Some funeral directors need to be more transparent about their pricing up front, according to Which?
Vulnerable customers could be put at risk of paying inflated prices, the consumer group warned.
The Competition and Markets Authority (CMA) has previously said that it is keeping a close eye on the sector.
The CMA is consulting on the details of new requirements, which it is proposing will come into effect in September 2021.
The watchdog said in December 2020 that pricing information should be provided in advance of a customer committing to purchase a service, so that people know what they will be charged.
Which? said its research in February into 112 funeral directors found about a quarter (29) of them did not include pricing on their websites.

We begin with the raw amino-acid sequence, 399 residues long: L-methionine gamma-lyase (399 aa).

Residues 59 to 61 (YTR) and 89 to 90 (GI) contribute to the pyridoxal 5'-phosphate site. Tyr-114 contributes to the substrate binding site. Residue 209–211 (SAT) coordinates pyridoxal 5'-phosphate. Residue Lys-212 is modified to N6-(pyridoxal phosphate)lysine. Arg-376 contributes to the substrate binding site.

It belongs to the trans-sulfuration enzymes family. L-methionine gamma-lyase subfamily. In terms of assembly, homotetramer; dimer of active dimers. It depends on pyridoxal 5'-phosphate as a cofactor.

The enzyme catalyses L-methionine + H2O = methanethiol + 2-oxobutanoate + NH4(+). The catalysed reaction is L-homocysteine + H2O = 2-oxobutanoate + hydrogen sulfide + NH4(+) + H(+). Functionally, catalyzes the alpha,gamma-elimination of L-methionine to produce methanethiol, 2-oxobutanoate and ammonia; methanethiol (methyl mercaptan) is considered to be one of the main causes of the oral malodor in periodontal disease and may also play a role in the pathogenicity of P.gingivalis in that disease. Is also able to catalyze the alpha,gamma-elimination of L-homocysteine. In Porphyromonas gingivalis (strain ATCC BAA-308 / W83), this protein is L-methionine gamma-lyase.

Of those that did show their prices, information was often not presented in a consistent way, potentially making it difficult for people to understand how their money was being spent.
Which? said about 40 funeral directors showed package costs with a description of what is included but provided no cost breakdown. It said only 18 showed itemised price lists.
It said even those signed up to the National Association of Funeral Directors (NAFD) were not always transparent with their costs. Of the NAFD members Which? analysed, a third (11) did not disclose their pricing online, Which? said.
An NAFD statement said: “We are reviewing the CMA’s draft order in respect of online pricing to make sure we align our online member directory capabilities to the order.
“We are likely to introduce enforcement on those provisions of our new code in September, at the same time as the CMA’s requirements become law.”
Jenny Ross, editor of Which? Money, said: “Organising a funeral is already a stressful time for families – that stress shouldn’t be compounded by the fear of paying inflated prices.”
She added: “To avoid more vulnerable people paying more than they should, funeral directors must do the right thing and be up front about the cost of their services.”